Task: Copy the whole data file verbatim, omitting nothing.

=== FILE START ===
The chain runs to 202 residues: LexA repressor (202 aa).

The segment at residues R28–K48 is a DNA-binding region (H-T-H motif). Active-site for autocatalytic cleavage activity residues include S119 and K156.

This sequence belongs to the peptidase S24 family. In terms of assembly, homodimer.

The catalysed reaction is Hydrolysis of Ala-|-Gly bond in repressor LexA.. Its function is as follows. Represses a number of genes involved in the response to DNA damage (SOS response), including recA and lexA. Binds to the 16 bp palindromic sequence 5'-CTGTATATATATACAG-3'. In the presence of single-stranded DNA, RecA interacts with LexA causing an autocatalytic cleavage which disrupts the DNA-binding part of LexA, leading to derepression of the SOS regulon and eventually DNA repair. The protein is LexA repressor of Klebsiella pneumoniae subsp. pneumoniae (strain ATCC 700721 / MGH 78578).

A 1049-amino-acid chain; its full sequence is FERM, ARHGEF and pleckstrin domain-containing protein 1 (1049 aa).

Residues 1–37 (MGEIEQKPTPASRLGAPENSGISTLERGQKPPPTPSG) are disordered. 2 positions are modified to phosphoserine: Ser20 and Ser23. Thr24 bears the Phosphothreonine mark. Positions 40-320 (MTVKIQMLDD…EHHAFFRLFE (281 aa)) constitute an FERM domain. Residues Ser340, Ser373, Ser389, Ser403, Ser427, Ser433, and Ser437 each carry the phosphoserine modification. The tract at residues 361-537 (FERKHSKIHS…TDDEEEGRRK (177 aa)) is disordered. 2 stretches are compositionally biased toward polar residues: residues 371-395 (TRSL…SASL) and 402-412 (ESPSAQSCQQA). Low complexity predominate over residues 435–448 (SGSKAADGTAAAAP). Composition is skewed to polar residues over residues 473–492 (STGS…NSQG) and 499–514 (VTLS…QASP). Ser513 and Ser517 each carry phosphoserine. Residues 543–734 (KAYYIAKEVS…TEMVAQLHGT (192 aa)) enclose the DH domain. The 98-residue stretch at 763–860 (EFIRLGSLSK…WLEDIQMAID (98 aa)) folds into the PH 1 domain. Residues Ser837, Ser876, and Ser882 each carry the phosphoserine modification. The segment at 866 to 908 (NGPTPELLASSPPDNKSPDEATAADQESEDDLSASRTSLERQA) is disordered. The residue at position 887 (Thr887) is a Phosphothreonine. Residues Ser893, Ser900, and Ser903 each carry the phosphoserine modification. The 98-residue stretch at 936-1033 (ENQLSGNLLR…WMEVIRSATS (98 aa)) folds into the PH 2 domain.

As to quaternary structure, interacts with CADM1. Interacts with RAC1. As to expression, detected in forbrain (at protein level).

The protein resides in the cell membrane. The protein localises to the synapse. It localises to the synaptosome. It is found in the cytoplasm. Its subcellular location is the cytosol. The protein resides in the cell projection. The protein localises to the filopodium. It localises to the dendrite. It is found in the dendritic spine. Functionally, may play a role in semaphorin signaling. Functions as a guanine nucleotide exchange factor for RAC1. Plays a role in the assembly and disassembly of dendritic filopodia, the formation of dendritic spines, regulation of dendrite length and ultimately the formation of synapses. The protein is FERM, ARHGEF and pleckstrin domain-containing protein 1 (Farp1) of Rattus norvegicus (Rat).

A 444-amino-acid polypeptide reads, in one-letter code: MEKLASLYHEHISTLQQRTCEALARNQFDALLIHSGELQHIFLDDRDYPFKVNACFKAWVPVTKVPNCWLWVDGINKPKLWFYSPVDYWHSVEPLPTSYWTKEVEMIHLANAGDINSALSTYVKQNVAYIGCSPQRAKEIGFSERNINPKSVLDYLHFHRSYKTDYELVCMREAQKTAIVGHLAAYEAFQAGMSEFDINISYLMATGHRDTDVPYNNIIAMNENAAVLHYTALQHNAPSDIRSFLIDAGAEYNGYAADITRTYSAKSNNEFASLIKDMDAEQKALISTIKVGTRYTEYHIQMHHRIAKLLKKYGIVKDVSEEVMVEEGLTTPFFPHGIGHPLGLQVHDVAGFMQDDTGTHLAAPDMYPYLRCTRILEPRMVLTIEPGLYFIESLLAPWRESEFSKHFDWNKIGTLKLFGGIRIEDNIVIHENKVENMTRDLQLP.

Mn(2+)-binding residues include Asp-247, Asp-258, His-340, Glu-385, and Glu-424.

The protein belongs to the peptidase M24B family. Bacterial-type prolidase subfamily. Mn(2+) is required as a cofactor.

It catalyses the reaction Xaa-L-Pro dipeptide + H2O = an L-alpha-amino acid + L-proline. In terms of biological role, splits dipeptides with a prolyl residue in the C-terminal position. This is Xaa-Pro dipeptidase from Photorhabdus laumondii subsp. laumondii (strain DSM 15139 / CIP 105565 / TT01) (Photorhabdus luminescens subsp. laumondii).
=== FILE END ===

The chain runs to 202 residues: LexA repressor (202 aa).

The segment at residues R28–K48 is a DNA-binding region (H-T-H motif). Active-site for autocatalytic cleavage activity residues include S119 and K156.

This sequence belongs to the peptidase S24 family. In terms of assembly, homodimer.

The catalysed reaction is Hydrolysis of Ala-|-Gly bond in repressor LexA.. Its function is as follows. Represses a number of genes involved in the response to DNA damage (SOS response), including recA and lexA. Binds to the 16 bp palindromic sequence 5'-CTGTATATATATACAG-3'. In the presence of single-stranded DNA, RecA interacts with LexA causing an autocatalytic cleavage which disrupts the DNA-binding part of LexA, leading to derepression of the SOS regulon and eventually DNA repair. The protein is LexA repressor of Klebsiella pneumoniae subsp. pneumoniae (strain ATCC 700721 / MGH 78578).

A 1049-amino-acid chain; its full sequence is FERM, ARHGEF and pleckstrin domain-containing protein 1 (1049 aa).

Residues 1–37 (MGEIEQKPTPASRLGAPENSGISTLERGQKPPPTPSG) are disordered. 2 positions are modified to phosphoserine: Ser20 and Ser23. Thr24 bears the Phosphothreonine mark. Positions 40-320 (MTVKIQMLDD…EHHAFFRLFE (281 aa)) constitute an FERM domain. Residues Ser340, Ser373, Ser389, Ser403, Ser427, Ser433, and Ser437 each carry the phosphoserine modification. The tract at residues 361-537 (FERKHSKIHS…TDDEEEGRRK (177 aa)) is disordered. 2 stretches are compositionally biased toward polar residues: residues 371-395 (TRSL…SASL) and 402-412 (ESPSAQSCQQA). Low complexity predominate over residues 435–448 (SGSKAADGTAAAAP). Composition is skewed to polar residues over residues 473–492 (STGS…NSQG) and 499–514 (VTLS…QASP). Ser513 and Ser517 each carry phosphoserine. Residues 543–734 (KAYYIAKEVS…TEMVAQLHGT (192 aa)) enclose the DH domain. The 98-residue stretch at 763–860 (EFIRLGSLSK…WLEDIQMAID (98 aa)) folds into the PH 1 domain. Residues Ser837, Ser876, and Ser882 each carry the phosphoserine modification. The segment at 866 to 908 (NGPTPELLASSPPDNKSPDEATAADQESEDDLSASRTSLERQA) is disordered. The residue at position 887 (Thr887) is a Phosphothreonine. Residues Ser893, Ser900, and Ser903 each carry the phosphoserine modification. The 98-residue stretch at 936-1033 (ENQLSGNLLR…WMEVIRSATS (98 aa)) folds into the PH 2 domain.

As to quaternary structure, interacts with CADM1. Interacts with RAC1. As to expression, detected in forbrain (at protein level).

The protein resides in the cell membrane. The protein localises to the synapse. It localises to the synaptosome. It is found in the cytoplasm. Its subcellular location is the cytosol. The protein resides in the cell projection. The protein localises to the filopodium. It localises to the dendrite. It is found in the dendritic spine. Functionally, may play a role in semaphorin signaling. Functions as a guanine nucleotide exchange factor for RAC1. Plays a role in the assembly and disassembly of dendritic filopodia, the formation of dendritic spines, regulation of dendrite length and ultimately the formation of synapses. The protein is FERM, ARHGEF and pleckstrin domain-containing protein 1 (Farp1) of Rattus norvegicus (Rat).

A 444-amino-acid polypeptide reads, in one-letter code: MEKLASLYHEHISTLQQRTCEALARNQFDALLIHSGELQHIFLDDRDYPFKVNACFKAWVPVTKVPNCWLWVDGINKPKLWFYSPVDYWHSVEPLPTSYWTKEVEMIHLANAGDINSALSTYVKQNVAYIGCSPQRAKEIGFSERNINPKSVLDYLHFHRSYKTDYELVCMREAQKTAIVGHLAAYEAFQAGMSEFDINISYLMATGHRDTDVPYNNIIAMNENAAVLHYTALQHNAPSDIRSFLIDAGAEYNGYAADITRTYSAKSNNEFASLIKDMDAEQKALISTIKVGTRYTEYHIQMHHRIAKLLKKYGIVKDVSEEVMVEEGLTTPFFPHGIGHPLGLQVHDVAGFMQDDTGTHLAAPDMYPYLRCTRILEPRMVLTIEPGLYFIESLLAPWRESEFSKHFDWNKIGTLKLFGGIRIEDNIVIHENKVENMTRDLQLP.

Mn(2+)-binding residues include Asp-247, Asp-258, His-340, Glu-385, and Glu-424.

The protein belongs to the peptidase M24B family. Bacterial-type prolidase subfamily. Mn(2+) is required as a cofactor.

It catalyses the reaction Xaa-L-Pro dipeptide + H2O = an L-alpha-amino acid + L-proline. In terms of biological role, splits dipeptides with a prolyl residue in the C-terminal position. This is Xaa-Pro dipeptidase from Photorhabdus laumondii subsp. laumondii (strain DSM 15139 / CIP 105565 / TT01) (Photorhabdus luminescens subsp. laumondii).